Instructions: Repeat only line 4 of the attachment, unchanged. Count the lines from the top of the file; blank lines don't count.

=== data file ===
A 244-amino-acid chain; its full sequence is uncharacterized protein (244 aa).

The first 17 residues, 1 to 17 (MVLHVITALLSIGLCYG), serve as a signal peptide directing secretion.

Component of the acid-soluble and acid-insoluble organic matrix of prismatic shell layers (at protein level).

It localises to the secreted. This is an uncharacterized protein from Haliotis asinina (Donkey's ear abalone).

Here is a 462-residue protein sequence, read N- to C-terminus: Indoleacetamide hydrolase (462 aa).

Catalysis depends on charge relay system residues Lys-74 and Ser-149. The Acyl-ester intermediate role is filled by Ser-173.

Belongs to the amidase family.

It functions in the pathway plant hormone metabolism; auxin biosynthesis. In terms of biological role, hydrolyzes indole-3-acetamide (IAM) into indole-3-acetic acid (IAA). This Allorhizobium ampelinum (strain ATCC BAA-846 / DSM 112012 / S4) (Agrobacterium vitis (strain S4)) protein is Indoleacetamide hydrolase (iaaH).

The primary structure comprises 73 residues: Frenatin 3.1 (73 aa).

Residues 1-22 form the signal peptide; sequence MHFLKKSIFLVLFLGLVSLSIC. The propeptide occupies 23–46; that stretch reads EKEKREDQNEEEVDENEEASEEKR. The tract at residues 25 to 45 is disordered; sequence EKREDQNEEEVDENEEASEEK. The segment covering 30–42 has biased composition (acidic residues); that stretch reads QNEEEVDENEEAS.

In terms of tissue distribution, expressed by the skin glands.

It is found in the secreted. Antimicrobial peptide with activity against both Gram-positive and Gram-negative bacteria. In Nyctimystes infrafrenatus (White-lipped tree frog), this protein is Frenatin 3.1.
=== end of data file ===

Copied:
It localises to the secreted. This is an uncharacterized protein from Haliotis asinina (Donkey's ear abalone).